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Gore-based bulb-exporting business Southern Flora is battling its way through a prolonged financial trough.
Southern Flora general manager Paul Wessels said while the past financial year had been ‘‘quite critical and stressful'', the company had turned a financial corner and he was optimistic about its future.
The company's annual report stated that Southern Flora had had its most challenging year to date.
"The company has only managed to survive this extremely difficult year through the support of its biggest shareholder Norana Lilies Ltd, which has advanced significant cash loans and has had to guarantee the BNZ advances," company chairman Richard Goodson said in his chairman's letter attached to the annual report.
Mr Wessels acknowledged the company's financial future was in serious doubt until the funding from the bank and Norana Lilies was secured and a new major Dutch client was signed up.
Four of Southern Flora's directors - Richard Goodson, Edward Russell, Pieter Verkerk and Mr Wessels - are also on Norana Lilies' board of directors.
Although the Gore-based company had met its social objectives of providing employment and spending money in the local economy, it had failed to give shareholders a return on their investment in its 20 years' of existence, Mr Wessels said.
In a letter to shareholders, Mr Goodson said $800,000 was paid annually in workers' wages and a further $1,900,000 was paid to businesses for services and supplies.
Southern Flora's financial struggle had begun when the company was formed. It had been set up on a large percentage of borrowed capital and any money that was made had been poured back into servicing loans, he said.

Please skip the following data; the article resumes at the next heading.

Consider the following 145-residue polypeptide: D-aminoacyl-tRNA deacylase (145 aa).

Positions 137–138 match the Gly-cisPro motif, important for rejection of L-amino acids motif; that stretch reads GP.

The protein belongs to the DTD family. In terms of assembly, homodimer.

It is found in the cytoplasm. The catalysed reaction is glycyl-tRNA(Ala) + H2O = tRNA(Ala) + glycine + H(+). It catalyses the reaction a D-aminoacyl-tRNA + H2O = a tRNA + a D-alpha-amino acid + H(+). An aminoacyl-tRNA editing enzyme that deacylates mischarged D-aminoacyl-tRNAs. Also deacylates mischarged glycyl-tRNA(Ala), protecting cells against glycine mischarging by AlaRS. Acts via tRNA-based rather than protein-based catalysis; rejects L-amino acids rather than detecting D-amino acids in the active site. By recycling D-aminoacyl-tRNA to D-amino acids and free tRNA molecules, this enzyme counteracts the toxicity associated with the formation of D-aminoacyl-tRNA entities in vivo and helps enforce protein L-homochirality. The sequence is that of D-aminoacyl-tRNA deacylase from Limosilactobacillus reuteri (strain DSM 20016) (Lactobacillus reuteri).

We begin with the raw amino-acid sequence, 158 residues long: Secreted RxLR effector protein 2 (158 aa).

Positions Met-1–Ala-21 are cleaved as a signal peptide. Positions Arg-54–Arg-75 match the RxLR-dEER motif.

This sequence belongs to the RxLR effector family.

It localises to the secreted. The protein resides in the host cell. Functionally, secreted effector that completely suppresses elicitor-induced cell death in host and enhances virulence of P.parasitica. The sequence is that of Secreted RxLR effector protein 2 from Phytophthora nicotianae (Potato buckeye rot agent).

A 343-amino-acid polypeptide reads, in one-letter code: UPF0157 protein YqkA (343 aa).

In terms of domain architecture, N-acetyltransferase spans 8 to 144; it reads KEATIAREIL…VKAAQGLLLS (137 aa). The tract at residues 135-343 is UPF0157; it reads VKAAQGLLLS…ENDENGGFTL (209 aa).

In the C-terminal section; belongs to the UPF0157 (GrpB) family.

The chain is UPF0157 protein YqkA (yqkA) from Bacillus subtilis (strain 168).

"Any profit goes into interest payments to the bank and various lenders," he said.
"Any company that is debt-ridden to the hilt, so to speak, is struggling," Mr Wessels said.
As well as having to borrow a large amount of capital, the company was also paying a premium of 2 to 3 per cent interest on top of the normal interest rates on loans because it was in a high-risk, niche industry, he said.
The company had also been ‘‘hammered'' by the exchange rate for years. However, that had eased in recent times but the global price paid for lily bulbs had tumbled recently, he said.
There was a 22 per cent fall in international market prices, he said.
Mr Wessels said the company had put in place strategies that resulted in more efficient ways of operating.
The company was planning to employ between 70 and 90 seasonal workers during June, July and August. However, two to three years ago the company was employing as many as 120 people.
The company's customers comprised three major buyers, two of which were based in Holland, and about six small domestic customers.
The company was making every effort to overcome its financial difficulties and was expected to increase its volume of bulbs produced by 50 per cent. It was hoping to harvest between 13 million and 14 million bulbs this season.
It planted 35ha in bulbs annually, Mr Wessels said.
Gore District Mayor Tracy Hicks said yesterday Southern Flora had been involved in the district for several years and had made a valuable contribution to the community.
Mr Hicks hoped the company would be able to overcome the challenges it faced and secure a viable, long-term future in the district.
However, many businesses were facing similar financial pressures to Southern Flora's because of the uncertain economic climate.
‘‘Unfortunately that's the times we live in,'' Mr Hicks said.